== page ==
Becoming rich means limiting your choices and delaying gratification so that you may have more choices later. However you are still bound by the physical fact that you must live in the present moment. Everyone has good and bad luck in their life, however there will be comparative differences from person to person.

So each person has to do the best they can with the life they have and remember to be grateful for the many positive things they have in their life. Gratitude transcends religion and the belief in God, and belief in a higher power can be a source of tremendous strength when facing the unknown so I'd argue it is better to have faith.



I think most of the lessons are sound.

What I think is missing is taking care of your health. This means taking time to exercise, and monitoring your diet. All the money in the world doesn't matter if you don't have the ability to enjoy it.

I don't believe in "luck". I don't believe that luck is random. I believe that what is called luck is just you attracting events, events that improve your life, recognizing those events as positive for you and taking advantage of them. You attract what you need, and that is determined by the way you think. The process is mostly unconscious. Luck does not happen in a vacuum - before there was luck, there was a mind that was walking on a specific chosen path. Luck is nor just those big events like winning the lottery for example, luck is all those small decisions that lift your life over time. And, even many of those "bad luck" events may seem at first bad, but in fact may be your best event in the long run because they pushed you out of your comfort zone and you reacted.

I believe that the real difference between people is not if they had luck or not, it is if they had a mind, a vision of what they wanted their life to be, even if the thought or vision has yet to be consciously articulated.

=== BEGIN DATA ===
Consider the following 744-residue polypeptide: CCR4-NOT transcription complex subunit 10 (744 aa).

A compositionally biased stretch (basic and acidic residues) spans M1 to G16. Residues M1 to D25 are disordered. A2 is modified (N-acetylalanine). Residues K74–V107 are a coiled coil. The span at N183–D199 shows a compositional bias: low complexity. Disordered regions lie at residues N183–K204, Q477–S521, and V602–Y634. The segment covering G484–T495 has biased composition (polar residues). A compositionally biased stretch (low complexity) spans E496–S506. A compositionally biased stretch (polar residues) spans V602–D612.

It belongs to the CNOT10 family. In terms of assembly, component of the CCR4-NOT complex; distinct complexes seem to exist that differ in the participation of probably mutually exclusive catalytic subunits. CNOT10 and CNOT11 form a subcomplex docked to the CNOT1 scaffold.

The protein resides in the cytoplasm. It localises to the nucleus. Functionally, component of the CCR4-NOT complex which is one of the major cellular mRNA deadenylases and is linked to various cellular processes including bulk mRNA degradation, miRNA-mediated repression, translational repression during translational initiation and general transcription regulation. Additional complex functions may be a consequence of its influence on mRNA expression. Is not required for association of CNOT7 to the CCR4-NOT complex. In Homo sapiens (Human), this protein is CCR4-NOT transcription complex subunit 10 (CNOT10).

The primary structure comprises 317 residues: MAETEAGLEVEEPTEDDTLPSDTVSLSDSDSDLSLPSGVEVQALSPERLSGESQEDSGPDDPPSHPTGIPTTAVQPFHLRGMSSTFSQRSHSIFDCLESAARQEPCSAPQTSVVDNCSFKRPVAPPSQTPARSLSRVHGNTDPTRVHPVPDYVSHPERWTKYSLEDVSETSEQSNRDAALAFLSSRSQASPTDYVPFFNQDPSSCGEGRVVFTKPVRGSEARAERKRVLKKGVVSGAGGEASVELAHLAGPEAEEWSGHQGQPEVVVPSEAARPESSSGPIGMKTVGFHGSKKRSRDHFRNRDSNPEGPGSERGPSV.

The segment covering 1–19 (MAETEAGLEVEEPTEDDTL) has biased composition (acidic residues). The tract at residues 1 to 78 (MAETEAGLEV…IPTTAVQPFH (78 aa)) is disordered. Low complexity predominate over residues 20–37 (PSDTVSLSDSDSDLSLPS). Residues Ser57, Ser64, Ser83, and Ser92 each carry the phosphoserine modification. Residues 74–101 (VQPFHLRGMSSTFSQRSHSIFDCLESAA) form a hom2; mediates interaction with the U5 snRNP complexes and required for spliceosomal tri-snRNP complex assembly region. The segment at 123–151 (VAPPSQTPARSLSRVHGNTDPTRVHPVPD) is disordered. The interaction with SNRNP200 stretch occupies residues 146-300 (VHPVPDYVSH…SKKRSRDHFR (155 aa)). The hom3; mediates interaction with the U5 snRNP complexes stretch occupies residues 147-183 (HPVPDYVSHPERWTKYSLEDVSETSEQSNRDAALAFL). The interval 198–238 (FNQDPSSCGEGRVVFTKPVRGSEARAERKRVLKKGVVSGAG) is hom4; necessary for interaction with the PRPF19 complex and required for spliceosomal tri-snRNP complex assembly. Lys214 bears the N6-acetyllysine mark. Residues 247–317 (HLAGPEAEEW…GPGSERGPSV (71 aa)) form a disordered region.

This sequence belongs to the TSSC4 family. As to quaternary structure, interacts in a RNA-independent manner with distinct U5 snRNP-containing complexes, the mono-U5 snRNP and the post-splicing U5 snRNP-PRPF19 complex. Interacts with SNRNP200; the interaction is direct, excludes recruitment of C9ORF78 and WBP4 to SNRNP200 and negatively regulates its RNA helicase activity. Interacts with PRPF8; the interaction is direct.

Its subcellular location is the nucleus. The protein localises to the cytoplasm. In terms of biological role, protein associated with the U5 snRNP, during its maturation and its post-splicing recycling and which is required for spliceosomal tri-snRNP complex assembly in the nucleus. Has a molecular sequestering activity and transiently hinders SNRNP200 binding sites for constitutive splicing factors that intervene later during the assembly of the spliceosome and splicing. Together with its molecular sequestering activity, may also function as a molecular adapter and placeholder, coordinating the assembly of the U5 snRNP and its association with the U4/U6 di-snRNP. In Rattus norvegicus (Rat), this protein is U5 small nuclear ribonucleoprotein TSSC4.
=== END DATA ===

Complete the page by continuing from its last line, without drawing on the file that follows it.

>Living in the here and now is difficult for me, but something I'm working on. >We can't spend out whole lives sacrificing only to find ourselves old, rich, >and no physical ability to do anything -- what a waste. But it's often >difficult in the daily grind of activity to stop and smell the roses.

What I've found useful is to let my goals determine savings amounts.
I automate savings so that I don't have to think about it and the savings reliably happens.

After paying fixed monthly expenses the money that is left should be spent without any guilt- that remainder is for spending on the here and now. The tough part is how much of that remainder is spent on the kids, my wife, or me!

-Rick Francis

I don't know how we want to define 'luck' but certainly I didn't choose or mindfully decide to be born to upper middle class parents in the United States of America in the 20th century, but the vast majority of the wealth I will accumulate over my lifetime comes from this foundation. It is philosophically dangerous to assume that Americans have 'a vision' of life that leaves them many times richer than the average Indian or Chinese person instead of just acknowledging that randomness is a force in the universe.